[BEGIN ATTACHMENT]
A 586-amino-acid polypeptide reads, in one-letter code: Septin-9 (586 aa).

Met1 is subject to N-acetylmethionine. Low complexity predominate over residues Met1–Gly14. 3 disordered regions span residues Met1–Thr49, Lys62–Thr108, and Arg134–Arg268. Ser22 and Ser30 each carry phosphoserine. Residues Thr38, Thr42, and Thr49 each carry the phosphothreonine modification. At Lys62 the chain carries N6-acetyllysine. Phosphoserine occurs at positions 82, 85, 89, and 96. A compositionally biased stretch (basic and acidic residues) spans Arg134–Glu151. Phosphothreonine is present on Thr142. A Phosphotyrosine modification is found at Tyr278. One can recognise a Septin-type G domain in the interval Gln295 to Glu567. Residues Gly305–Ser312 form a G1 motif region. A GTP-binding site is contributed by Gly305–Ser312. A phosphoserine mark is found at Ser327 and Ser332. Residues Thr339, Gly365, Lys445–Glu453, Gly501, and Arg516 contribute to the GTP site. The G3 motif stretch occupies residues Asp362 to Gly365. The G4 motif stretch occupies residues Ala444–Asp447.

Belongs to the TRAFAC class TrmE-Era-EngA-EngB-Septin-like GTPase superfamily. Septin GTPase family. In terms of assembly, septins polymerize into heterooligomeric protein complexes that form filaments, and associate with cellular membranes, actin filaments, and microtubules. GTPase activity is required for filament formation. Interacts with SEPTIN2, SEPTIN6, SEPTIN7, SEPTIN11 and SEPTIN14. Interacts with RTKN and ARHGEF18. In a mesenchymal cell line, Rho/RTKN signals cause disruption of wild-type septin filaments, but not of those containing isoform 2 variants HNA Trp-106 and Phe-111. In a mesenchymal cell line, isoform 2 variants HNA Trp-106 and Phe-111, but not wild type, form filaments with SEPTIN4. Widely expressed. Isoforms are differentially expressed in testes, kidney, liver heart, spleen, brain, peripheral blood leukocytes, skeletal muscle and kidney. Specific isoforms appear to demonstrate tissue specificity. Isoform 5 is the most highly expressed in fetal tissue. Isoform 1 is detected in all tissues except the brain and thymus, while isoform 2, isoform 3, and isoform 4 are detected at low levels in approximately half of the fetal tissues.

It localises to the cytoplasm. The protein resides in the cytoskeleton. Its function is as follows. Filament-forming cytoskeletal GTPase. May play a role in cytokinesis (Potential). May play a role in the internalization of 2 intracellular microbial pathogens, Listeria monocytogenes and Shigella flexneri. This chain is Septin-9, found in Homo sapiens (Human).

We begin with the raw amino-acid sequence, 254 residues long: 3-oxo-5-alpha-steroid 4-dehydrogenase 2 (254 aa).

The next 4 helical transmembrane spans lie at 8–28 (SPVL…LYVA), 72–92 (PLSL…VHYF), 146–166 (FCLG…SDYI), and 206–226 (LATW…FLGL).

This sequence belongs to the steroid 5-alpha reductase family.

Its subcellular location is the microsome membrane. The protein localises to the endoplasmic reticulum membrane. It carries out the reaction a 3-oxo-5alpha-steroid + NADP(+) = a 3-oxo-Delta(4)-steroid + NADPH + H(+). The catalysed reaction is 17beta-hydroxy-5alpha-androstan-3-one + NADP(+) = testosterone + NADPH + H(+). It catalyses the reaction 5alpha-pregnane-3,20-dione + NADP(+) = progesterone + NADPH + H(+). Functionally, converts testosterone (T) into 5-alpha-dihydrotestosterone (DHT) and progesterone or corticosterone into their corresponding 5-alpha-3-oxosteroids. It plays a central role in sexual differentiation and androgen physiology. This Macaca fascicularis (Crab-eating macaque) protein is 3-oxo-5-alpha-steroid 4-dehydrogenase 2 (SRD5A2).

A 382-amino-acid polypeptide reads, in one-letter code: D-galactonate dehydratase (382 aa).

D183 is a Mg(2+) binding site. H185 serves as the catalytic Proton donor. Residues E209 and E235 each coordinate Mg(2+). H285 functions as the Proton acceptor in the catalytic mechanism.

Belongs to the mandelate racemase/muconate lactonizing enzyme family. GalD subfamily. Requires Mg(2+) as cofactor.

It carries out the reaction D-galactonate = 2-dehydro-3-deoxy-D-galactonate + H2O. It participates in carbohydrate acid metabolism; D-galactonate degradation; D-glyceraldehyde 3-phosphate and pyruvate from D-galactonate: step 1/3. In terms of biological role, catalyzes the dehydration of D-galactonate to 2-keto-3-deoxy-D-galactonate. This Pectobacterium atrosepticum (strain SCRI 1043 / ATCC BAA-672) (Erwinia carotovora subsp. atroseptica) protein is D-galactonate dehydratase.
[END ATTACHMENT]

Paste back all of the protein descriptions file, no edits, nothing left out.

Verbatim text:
A 586-amino-acid polypeptide reads, in one-letter code: Septin-9 (586 aa).

Met1 is subject to N-acetylmethionine. Low complexity predominate over residues Met1–Gly14. 3 disordered regions span residues Met1–Thr49, Lys62–Thr108, and Arg134–Arg268. Ser22 and Ser30 each carry phosphoserine. Residues Thr38, Thr42, and Thr49 each carry the phosphothreonine modification. At Lys62 the chain carries N6-acetyllysine. Phosphoserine occurs at positions 82, 85, 89, and 96. A compositionally biased stretch (basic and acidic residues) spans Arg134–Glu151. Phosphothreonine is present on Thr142. A Phosphotyrosine modification is found at Tyr278. One can recognise a Septin-type G domain in the interval Gln295 to Glu567. Residues Gly305–Ser312 form a G1 motif region. A GTP-binding site is contributed by Gly305–Ser312. A phosphoserine mark is found at Ser327 and Ser332. Residues Thr339, Gly365, Lys445–Glu453, Gly501, and Arg516 contribute to the GTP site. The G3 motif stretch occupies residues Asp362 to Gly365. The G4 motif stretch occupies residues Ala444–Asp447.

Belongs to the TRAFAC class TrmE-Era-EngA-EngB-Septin-like GTPase superfamily. Septin GTPase family. In terms of assembly, septins polymerize into heterooligomeric protein complexes that form filaments, and associate with cellular membranes, actin filaments, and microtubules. GTPase activity is required for filament formation. Interacts with SEPTIN2, SEPTIN6, SEPTIN7, SEPTIN11 and SEPTIN14. Interacts with RTKN and ARHGEF18. In a mesenchymal cell line, Rho/RTKN signals cause disruption of wild-type septin filaments, but not of those containing isoform 2 variants HNA Trp-106 and Phe-111. In a mesenchymal cell line, isoform 2 variants HNA Trp-106 and Phe-111, but not wild type, form filaments with SEPTIN4. Widely expressed. Isoforms are differentially expressed in testes, kidney, liver heart, spleen, brain, peripheral blood leukocytes, skeletal muscle and kidney. Specific isoforms appear to demonstrate tissue specificity. Isoform 5 is the most highly expressed in fetal tissue. Isoform 1 is detected in all tissues except the brain and thymus, while isoform 2, isoform 3, and isoform 4 are detected at low levels in approximately half of the fetal tissues.

It localises to the cytoplasm. The protein resides in the cytoskeleton. Its function is as follows. Filament-forming cytoskeletal GTPase. May play a role in cytokinesis (Potential). May play a role in the internalization of 2 intracellular microbial pathogens, Listeria monocytogenes and Shigella flexneri. This chain is Septin-9, found in Homo sapiens (Human).

We begin with the raw amino-acid sequence, 254 residues long: 3-oxo-5-alpha-steroid 4-dehydrogenase 2 (254 aa).

The next 4 helical transmembrane spans lie at 8–28 (SPVL…LYVA), 72–92 (PLSL…VHYF), 146–166 (FCLG…SDYI), and 206–226 (LATW…FLGL).

This sequence belongs to the steroid 5-alpha reductase family.

Its subcellular location is the microsome membrane. The protein localises to the endoplasmic reticulum membrane. It carries out the reaction a 3-oxo-5alpha-steroid + NADP(+) = a 3-oxo-Delta(4)-steroid + NADPH + H(+). The catalysed reaction is 17beta-hydroxy-5alpha-androstan-3-one + NADP(+) = testosterone + NADPH + H(+). It catalyses the reaction 5alpha-pregnane-3,20-dione + NADP(+) = progesterone + NADPH + H(+). Functionally, converts testosterone (T) into 5-alpha-dihydrotestosterone (DHT) and progesterone or corticosterone into their corresponding 5-alpha-3-oxosteroids. It plays a central role in sexual differentiation and androgen physiology. This Macaca fascicularis (Crab-eating macaque) protein is 3-oxo-5-alpha-steroid 4-dehydrogenase 2 (SRD5A2).

A 382-amino-acid polypeptide reads, in one-letter code: D-galactonate dehydratase (382 aa).

D183 is a Mg(2+) binding site. H185 serves as the catalytic Proton donor. Residues E209 and E235 each coordinate Mg(2+). H285 functions as the Proton acceptor in the catalytic mechanism.

Belongs to the mandelate racemase/muconate lactonizing enzyme family. GalD subfamily. Requires Mg(2+) as cofactor.

It carries out the reaction D-galactonate = 2-dehydro-3-deoxy-D-galactonate + H2O. It participates in carbohydrate acid metabolism; D-galactonate degradation; D-glyceraldehyde 3-phosphate and pyruvate from D-galactonate: step 1/3. In terms of biological role, catalyzes the dehydration of D-galactonate to 2-keto-3-deoxy-D-galactonate. This Pectobacterium atrosepticum (strain SCRI 1043 / ATCC BAA-672) (Erwinia carotovora subsp. atroseptica) protein is D-galactonate dehydratase.